The Cathedral of St. Philip - Atlanta, GA

Pentecost Meditation 2010

Pentecost Meditation
Meditations for the 50 days of Easter 2010
The Cathedral of St. Philip 
Atlanta, Georgia
Acts 2:1-21 "  John 15:26-27;16:4b-15

"And at this sound the crowd gathered and was bewildered, because each oneheard them speaking in the native language of each. Amazed and astonished, they asked, "Are not all these who are speaking Galileans? And how is it that we hear, each of us, in our own native language?" (Acts 2:6-9)

We had heard it all before.

She walked out on stage with a seemingly unwarranted confidence. "I'm going to rock this crowd," she said.

But, she was too much. What should have been straight was frizzy. What should have been thin was thick. What should have been tight was loose. You could hear the echoes of past judgments"” a German accent declaring her the "weakest link"; an American accent confirming that she had been voted off of the island; an English accent condemning her as not worthy of the stage on which she was standing.

Soon there were whispers, snickers, and the almost audible rolling of eyes. She was a 47-year-old unemployed Scot, living alone with her cat, Pebbles. She had never been married and, she claimed, never been kissed.

Then, Susan Boyle began to sing.

The words of "I Dreamed a Dream" from Les Misérables seemed to come alive in her voice. By the time she got to the second verse, the crowd was on its feet. Jeers became cheers. And the applause continued long after she finished.

The judges seemed to experience their own conversion. They voted unanimously to move her on to the next round of the competition. One judge confessed to hearing the "biggest wake-up call ever."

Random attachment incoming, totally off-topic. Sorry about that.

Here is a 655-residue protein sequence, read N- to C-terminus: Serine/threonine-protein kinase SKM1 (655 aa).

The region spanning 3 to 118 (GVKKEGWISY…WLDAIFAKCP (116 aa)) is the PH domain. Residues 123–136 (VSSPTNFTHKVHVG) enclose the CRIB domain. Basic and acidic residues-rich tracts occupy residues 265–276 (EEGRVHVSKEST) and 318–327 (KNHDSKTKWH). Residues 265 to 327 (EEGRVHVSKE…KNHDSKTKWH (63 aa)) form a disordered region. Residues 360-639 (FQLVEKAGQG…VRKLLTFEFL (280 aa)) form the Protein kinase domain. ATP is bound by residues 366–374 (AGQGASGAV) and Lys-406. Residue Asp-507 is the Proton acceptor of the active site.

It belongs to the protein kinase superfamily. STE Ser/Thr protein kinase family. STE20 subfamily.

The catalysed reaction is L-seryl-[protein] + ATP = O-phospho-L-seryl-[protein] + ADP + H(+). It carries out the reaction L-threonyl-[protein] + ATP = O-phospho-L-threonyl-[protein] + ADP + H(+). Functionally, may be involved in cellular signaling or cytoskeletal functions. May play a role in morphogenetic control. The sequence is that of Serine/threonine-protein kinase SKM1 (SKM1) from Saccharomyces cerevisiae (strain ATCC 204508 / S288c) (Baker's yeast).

Suddenly, we couldn't get enough. Tens of millions of people watched the YouTube video of her performance on the show Britain's Got Talent. Millions bought copies of her first album. She appeared on The Oprah Winfrey Show and Larry King Live.

They said it was the quality of her voice, or the courage of her performance, or the surprise of her talent. These things are all true, of course. But they don't explain the tears. They don't qualify as "wake-up calls." One of the judges, Simon Cowell, came closer to the truth. He admitted that when he heard Susan Boyle sing, he saw her as a "human being" for the first time. "You become part of a mob," he said, and then "you realize that you've gone too far."

We might call this a Pentecost moment. If we listen closely, we can hear the gentle blowing of the Spirit that gives meaning to the "Alleluias" we shouted so enthusiastically on Easter morning.

Pentecost is a celebration of the miracle of the tongue"”the gift of the Spirit that allows the Gospel to be proclaimed. But it is also a celebration of the miracle of the ear"”the gift of the Spirit that allows the Gospel to be heard. We might say that Susan Boyle experienced a miracle of the tongue. She found the courage to proclaim her humanity in the face of those who seemed so eager to take it from her.

But we experienced a miracle of the ear. We heard her voice and, to our joy, realized that she was one of us after all.

It's a mysterious thing, really, that what appears to be the weakest link turns out to be the only thing that is holding the human chain together.

The Rev. Canon George Maxwell

George joined the St. Philip's staff at the beginning of 2005. He is the Vicar of the Cathedral. In addition to his teaching, preaching, and pastoral duties, George is responsible for the operations of St. Philip's and the development of its staff, programs, and ministries.